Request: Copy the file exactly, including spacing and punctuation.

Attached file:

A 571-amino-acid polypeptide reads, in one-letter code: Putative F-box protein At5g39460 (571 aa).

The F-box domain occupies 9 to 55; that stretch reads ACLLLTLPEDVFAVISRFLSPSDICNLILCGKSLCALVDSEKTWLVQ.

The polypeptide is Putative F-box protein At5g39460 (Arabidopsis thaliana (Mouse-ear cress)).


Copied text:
A 571-amino-acid polypeptide reads, in one-letter code: Putative F-box protein At5g39460 (571 aa).

The F-box domain occupies 9 to 55; that stretch reads ACLLLTLPEDVFAVISRFLSPSDICNLILCGKSLCALVDSEKTWLVQ.

The polypeptide is Putative F-box protein At5g39460 (Arabidopsis thaliana (Mouse-ear cress)).